Credit: HT Digital Content Duration: 03:33Published
That Donald Trump rally inside Tulsa’s BOK Center on June 20th has resulted in what many feared. The president and his re-election campaign ignored the risks of COVID-19 to hold their rally. The team was repeatedly warned about a potential coronavirus spike for the city, says Gimodo. Tulsa City-County Health Department says the county has seen almost 500 new cases of the virus. That is only in the past two days... 261 on Monday and 206 on Tuesday...
Roughly two weeks ago, President Donald Trump held a campaign rally at an indoor arena in Tulsa, Oklahoma, in which 6,200 people attended. Now, CNN reports Tulsa is experiencing a surge in novel coronavirus COVID-19 cases. A Tulsa Health Department said on Wednesday there are high numbers being reported this week. The city has seen nearly 500 new cases in just two days. Trends are showing those numbers are likely to increase.
Top Trump campaign official and girlfriend of Donald Trump Jr. Kimberly Guilfoyle has tested positive for coronavirus. Guilfoyle tested positive in South Dakota before she was set to attend President Donald Trump's event at Mount Rushmore. CNN reports Guilfoyle was not with the President and Donald Trump Jr. has so far tested negative. Guilfoyle has not met with President Trump recently, but she was backstage for his rally in Tulsa, and was also at his event in Phoenix.
The Washington Post reported actions by President Donald Trump’s campaign at his Tulsa rally. The campaign reportedly removed thousands of “Do Not Sit Here, Please!” stickers from seats in the center. The Bank of Oklahoma Center purchased these stickers to keep people apart by leaving open seats. According to CNN, Trump campaign’s communications director spoke about the health precautions they took at the rally.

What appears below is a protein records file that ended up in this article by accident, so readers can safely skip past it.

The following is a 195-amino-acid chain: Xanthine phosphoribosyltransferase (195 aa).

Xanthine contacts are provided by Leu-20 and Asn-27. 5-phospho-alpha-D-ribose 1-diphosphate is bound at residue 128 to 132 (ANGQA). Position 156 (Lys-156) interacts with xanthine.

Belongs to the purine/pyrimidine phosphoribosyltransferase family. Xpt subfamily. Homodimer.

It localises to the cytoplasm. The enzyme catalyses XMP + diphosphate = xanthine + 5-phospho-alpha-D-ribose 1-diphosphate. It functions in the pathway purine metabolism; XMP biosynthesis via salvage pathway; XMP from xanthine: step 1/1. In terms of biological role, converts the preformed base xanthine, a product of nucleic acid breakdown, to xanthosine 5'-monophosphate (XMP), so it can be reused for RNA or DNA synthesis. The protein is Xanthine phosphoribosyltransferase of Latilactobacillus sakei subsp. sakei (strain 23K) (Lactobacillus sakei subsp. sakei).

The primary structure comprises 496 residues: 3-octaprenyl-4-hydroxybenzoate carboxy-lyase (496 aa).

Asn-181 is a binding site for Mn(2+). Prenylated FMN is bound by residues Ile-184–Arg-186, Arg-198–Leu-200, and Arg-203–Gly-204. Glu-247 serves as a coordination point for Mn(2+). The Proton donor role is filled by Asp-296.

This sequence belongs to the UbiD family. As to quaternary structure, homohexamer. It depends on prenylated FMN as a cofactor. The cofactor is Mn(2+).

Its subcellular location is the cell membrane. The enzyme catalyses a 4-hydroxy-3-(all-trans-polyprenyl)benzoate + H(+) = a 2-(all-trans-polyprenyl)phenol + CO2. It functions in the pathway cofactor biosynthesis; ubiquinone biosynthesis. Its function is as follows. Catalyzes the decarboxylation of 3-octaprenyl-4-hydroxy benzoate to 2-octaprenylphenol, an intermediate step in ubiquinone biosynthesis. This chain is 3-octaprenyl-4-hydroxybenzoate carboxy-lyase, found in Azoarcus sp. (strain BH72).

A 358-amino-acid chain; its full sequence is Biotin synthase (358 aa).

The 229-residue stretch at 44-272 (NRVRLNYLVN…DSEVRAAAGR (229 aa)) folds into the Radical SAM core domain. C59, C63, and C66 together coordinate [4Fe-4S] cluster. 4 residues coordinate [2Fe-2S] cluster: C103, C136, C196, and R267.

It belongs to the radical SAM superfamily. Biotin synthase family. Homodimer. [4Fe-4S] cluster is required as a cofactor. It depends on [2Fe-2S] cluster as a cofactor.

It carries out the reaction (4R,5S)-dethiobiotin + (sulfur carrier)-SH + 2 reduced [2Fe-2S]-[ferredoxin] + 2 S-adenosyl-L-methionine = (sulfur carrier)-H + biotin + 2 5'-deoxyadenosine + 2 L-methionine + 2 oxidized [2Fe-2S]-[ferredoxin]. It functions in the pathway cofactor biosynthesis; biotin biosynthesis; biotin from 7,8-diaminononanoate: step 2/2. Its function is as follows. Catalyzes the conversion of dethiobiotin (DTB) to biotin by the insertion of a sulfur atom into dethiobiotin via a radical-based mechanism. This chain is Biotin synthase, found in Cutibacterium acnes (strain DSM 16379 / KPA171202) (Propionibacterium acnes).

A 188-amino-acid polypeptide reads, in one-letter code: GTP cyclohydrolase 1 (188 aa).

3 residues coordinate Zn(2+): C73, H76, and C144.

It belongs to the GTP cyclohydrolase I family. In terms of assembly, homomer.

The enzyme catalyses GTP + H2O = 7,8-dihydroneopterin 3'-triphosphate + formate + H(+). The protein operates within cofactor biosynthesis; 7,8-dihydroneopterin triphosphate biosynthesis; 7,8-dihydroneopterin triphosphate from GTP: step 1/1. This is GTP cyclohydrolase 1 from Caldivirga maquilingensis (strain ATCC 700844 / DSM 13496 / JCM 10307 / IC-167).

[NFA] The White House and Donald Trump's campaign on Sunday sought to shut down the Republican president's musings on delaying the 2020 vote, saying there will be an election on Nov. 3. This report produced by Chris Dignam.
New York (CNN Business) Becoming the latest of many retailers to declare bankruptcy during the coroanvirus pandemic, department store Lord & Taylor has filed for Chapter 11. The company filed for Chapter 11 bankruptcy protection Sunday, according to court documents. The bankruptcy comes almost a year after fashion rental subscription service Le Tote, Inc. bought the company for $75 million. Before that, Hudson's Bay Company acquired Lord & Taylor in 2012.
Isaias, downgraded from a hurricane but still a powerful tropical storm, moved along Florida's eastern coast on Sunday, bringing strong winds but no longer posing a storm surge threat. This report produced by Chris Dignam.
New York City Mayor Bill de Blasio joined Reverend Al Sharpton and others on Thursday in painting the words "Black Lives Matter" on Fifth Avenue - and right outside of Trump Tower. Lisa Bernhard has more.
Former President Barack Obama has brought "solace" to George Floyd's family. Obama and Floyd's family had an emotional 25-minute phone call recently, reports Business Insider. Al Sharpton spoke with the New York Times, revealing some of the finer details. "I want you to have hope. I want you to know that Michelle and I will do anything you want me to do." Obama The call shows how powerful Obama's role remains in American public life.
As COVID-19 infections surge, health care professionals across the US are struggling to keep up with the demand for personal protective equipment. But according to UPI, a new report reveals that in 11 states, there's a shortage of intensive care unit doctors to take care of non-COVID-19 patients, too. This week's update shows that Alabama, Arkansas, Florida, Idaho, Louisiana, Mississippi, Nevada, Oklahoma, South Carolina, Utah and Washington all could face a shortage of intensivists.
On Friday, public health officials in Oklahoma announced that the state will start using text messages for contact tracing. Gizmodo reports that this will allow alerts to be sent to people who may have been exposed to COVID-19 by patients that have tested positive.
Artist Tonika Johnson hopes her “Folded Map Project” in Chicago – which brings together residents from the North and South Sides – can serve as a model for "awkward but necessary" conversations on racial inequality nationwide. Vanessa Johnston reports.